One of the number one things I’m going to do as mayor is clearly put in place a strong level of stability for the literary community, so in return, that community will help us navigate emotional trauma that came from COVID-19. Just look at the attempted suicide rates, the suicide rates, the amount of attempted suicides from young people. We need the literary arts now more than ever and dollars from the federal government, but also the proceeds that are coming from the city, particularly to the Department of Education. We need to institutionalize the support of our literary community.
We have found that often the literary arts get lumped into the other arts in New York City, which creates a paradigm where other art forms, like theater or museums, might get more access to resources. Can you speak about how you would support the literary arts specifically?
That’s understandable, because when you think of art, you think of CIG [Cultural Institutions Group], the larger museums, and other other areas. Rarely do you hear people break it down to the level of the literary groups. I will still consider you to be part of the arts, but I would be specific about the areas of art, because what we’re having a problem with is missing out on the smaller guys. We need to change that. The larger institutions—the Whitneys, the Guggenheims, and the big museums—they have great dollars in endowments already. I’m going to recycle those dollars. I’m going to target the smaller organizations. And then I’m going to have particular funding that is going to just be targeting the literary community. There is more than enough money that is going through our cultural allocations, but we have been sending it to the guys with the biggest lobbyists, the largest institutions, which has caused us to miss the literary community and other smaller entities like the James Davis Museum.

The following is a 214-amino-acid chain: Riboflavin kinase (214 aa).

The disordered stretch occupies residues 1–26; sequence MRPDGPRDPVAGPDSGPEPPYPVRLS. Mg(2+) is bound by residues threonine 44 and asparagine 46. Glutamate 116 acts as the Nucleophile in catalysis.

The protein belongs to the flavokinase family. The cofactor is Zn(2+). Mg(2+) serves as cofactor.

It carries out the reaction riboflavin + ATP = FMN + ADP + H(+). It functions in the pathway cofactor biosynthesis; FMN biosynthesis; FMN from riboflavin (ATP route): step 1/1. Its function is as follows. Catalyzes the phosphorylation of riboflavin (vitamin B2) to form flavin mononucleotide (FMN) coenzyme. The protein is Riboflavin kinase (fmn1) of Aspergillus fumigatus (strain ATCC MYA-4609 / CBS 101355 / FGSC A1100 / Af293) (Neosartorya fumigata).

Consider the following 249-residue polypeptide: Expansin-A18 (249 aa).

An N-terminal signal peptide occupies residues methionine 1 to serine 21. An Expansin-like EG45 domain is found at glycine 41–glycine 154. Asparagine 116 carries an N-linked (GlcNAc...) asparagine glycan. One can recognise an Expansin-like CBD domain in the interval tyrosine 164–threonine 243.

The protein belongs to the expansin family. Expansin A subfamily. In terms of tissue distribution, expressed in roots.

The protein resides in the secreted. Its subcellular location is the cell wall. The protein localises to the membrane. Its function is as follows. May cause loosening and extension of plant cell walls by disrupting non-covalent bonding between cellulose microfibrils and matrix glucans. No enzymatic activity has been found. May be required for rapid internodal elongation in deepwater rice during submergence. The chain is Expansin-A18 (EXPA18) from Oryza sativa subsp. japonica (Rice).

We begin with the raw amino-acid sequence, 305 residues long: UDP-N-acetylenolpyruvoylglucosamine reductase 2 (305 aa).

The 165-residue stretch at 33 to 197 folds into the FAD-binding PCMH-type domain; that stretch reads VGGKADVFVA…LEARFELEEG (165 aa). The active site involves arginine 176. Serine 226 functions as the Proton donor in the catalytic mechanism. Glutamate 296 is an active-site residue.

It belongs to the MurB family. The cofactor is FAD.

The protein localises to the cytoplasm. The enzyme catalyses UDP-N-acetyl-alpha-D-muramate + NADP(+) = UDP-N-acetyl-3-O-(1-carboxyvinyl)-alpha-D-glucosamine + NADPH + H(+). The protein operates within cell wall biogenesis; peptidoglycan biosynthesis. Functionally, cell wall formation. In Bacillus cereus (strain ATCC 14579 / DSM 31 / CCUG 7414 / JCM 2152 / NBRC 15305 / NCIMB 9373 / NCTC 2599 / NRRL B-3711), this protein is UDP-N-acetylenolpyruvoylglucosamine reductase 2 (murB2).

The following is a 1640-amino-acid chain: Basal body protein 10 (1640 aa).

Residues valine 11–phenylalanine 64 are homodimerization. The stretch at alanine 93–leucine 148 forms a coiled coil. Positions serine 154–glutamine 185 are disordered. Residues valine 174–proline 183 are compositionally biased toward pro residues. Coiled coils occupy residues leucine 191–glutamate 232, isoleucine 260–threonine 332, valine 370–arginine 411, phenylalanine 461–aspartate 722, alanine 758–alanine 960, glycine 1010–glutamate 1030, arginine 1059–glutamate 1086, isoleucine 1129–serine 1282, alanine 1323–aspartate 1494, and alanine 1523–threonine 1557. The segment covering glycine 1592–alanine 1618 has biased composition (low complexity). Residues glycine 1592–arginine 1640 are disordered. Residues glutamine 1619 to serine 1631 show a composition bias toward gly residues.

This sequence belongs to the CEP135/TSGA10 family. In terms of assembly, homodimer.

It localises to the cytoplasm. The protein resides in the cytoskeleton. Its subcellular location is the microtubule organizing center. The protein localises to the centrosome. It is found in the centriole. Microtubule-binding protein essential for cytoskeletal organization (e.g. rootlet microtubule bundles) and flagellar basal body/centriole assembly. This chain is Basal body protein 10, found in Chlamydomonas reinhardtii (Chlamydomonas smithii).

I’m going to specifically reroute those dollars to a clear allocation of funds to the literary community, and a clear allocation of funds to those smaller museums and cultural institutions. But there will be a clear earmark: not lumping the literary community into a group but a separate entity, a separate group. I’m also going to look into that $27 billion Department of Education budget and fit the literary community into that budget. Going into schools, opening a door for new writers that will look like the cultural diversity that we’re missing in our schools, and making sure that we encourage young people to be introduced to the diverse literary community in our city.
“Why is it that in Sunset Park, with such a large Asian population, young people don’t have access to books that reflect their culture, their understanding of people that look like them? Up in Washington Heights with a large Dominican community, why is that community not reflected in the textbooks, in books, in stories? I think there has been a lack of intentionality, to introduce where we are spending money already, to include the literary community in it.”